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Exhibitions Allow Students to Share Learning Beyond the Classroom

Exhibition Night

This quarter, Gateway High School students have been busy preparing for their Humanities Exhibitions, innovative, interdisciplinary, grade level projects. Exhibitions are designed to prepare students for college, modern careers, and adult life by allowing them to develop skills such as public speaking, research, team work, planning, and goal setting.

Exhibitions encourage students to connect with their community and investigate social justice issues that not only impact our Bay Area community but have a larger global impact, which according to Anastasia Zamkinos, Gateway High School Humanities Teacher and Department Coordinator, is a cornerstone of Gateway’s humanities curriculum.

Each year students build on the skills they learned during the previous year’s exhibition and all exhibitions culminate with a final presentation or interaction with the larger community. 

“Exhibitions get more complex over time so students have a chance to build from a place of relative strength,” says Zamkinos. “Students can see their growth over time and that growth becomes even more real when they share their projects with the wider community.”

During Power to the People, the Humanities 9 Exhibition, students focus on social change and how people pursue liberation and empowerment in situation where there has been injustice or oppression. Students do research on social movements and work in groups to create a presentation on a historical movement and how it relates to a contemporary movement here in the United States.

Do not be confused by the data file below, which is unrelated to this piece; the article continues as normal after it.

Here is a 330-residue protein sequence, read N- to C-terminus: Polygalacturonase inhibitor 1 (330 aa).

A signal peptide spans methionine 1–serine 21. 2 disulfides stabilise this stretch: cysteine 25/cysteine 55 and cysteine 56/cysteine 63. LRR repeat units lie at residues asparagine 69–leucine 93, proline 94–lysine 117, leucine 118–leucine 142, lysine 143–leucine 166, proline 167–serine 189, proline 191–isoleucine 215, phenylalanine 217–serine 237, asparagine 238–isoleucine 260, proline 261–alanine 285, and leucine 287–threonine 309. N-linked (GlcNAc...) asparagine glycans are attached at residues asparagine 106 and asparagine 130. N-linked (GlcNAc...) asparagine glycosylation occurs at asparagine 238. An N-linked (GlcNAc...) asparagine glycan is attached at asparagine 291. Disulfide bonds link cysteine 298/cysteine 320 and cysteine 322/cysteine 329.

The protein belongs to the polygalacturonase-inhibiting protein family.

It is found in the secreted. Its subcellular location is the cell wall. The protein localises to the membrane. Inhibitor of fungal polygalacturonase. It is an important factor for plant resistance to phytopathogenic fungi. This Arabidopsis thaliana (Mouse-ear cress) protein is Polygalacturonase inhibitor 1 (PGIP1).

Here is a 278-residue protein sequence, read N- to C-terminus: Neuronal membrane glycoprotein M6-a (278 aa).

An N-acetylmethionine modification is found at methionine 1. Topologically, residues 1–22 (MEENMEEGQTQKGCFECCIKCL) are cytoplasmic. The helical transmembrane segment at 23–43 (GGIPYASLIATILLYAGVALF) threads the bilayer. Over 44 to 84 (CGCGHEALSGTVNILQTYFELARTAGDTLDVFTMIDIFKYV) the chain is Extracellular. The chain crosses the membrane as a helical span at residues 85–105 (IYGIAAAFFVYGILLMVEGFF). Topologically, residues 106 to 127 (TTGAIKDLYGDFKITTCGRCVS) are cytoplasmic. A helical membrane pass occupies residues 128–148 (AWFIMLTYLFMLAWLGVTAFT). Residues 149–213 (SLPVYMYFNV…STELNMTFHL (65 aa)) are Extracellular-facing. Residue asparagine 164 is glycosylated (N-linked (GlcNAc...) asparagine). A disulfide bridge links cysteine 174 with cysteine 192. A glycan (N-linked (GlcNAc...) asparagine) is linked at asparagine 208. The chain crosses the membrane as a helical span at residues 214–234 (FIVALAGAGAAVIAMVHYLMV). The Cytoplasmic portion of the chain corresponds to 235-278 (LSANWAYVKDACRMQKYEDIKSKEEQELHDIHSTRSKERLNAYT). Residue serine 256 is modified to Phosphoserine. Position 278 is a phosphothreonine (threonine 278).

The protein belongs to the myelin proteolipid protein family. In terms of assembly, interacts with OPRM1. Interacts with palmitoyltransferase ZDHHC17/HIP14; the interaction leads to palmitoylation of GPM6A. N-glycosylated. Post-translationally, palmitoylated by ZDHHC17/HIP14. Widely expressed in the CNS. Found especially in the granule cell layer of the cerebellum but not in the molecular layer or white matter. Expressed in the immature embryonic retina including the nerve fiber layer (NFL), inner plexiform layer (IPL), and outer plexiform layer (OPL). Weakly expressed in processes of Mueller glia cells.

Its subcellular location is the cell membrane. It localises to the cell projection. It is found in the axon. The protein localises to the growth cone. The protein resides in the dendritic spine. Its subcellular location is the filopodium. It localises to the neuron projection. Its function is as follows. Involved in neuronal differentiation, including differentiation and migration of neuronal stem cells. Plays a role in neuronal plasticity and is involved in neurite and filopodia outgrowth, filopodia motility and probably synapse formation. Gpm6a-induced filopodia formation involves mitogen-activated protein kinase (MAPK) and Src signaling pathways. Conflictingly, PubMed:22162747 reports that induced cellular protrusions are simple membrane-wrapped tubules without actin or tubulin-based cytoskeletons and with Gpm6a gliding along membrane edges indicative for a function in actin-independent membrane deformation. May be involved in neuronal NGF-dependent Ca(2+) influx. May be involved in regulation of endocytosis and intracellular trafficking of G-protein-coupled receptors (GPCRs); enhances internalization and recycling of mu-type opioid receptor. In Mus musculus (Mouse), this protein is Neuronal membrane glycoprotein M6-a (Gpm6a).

In the Humanities 10 Exhibition, Genocide Awareness Night, students study the Holocaust, read Elie Wiesel’s memoir Night, and research modern genocides - including those in Rwanda, Cambodia, Darfur, and Armenia. They share their research and lead discussions with community members through a socratic seminar.  

Juniors take a year off from Exhibitions, giving each student the opportunity to explore different humanities-related options, like AP US History and Honors American Literature (HAmLit) or Humanities 11.

Exhibitions resume in 12th grade with Evening of Action, housed by the civics department. Students do a research project on a subject of their choosing related to some form of disproportionality or social justice issue in the Bay Area. In addition to completing research, students are required to do community outreach whether that’s volunteering or interviewing a community member who has been impacted by the injustice. Students then present on their topic and offer Evening of Action attendees actionable advice they use to take action in the community.

“Exhibitions are a great way for students to showcase their learning beyond the classroom and provides a unique opportunity for students and adults to examine complex ideas such discrimination, dehumanization, isolation, and social injustices together,” says Zamkinos. 

We encourage members of the community to join us at the next upcoming Exhibition, Humanities 12: Evening of Action on Wednesday, April 3, from 5:30-7:00 PM at Gateway High School.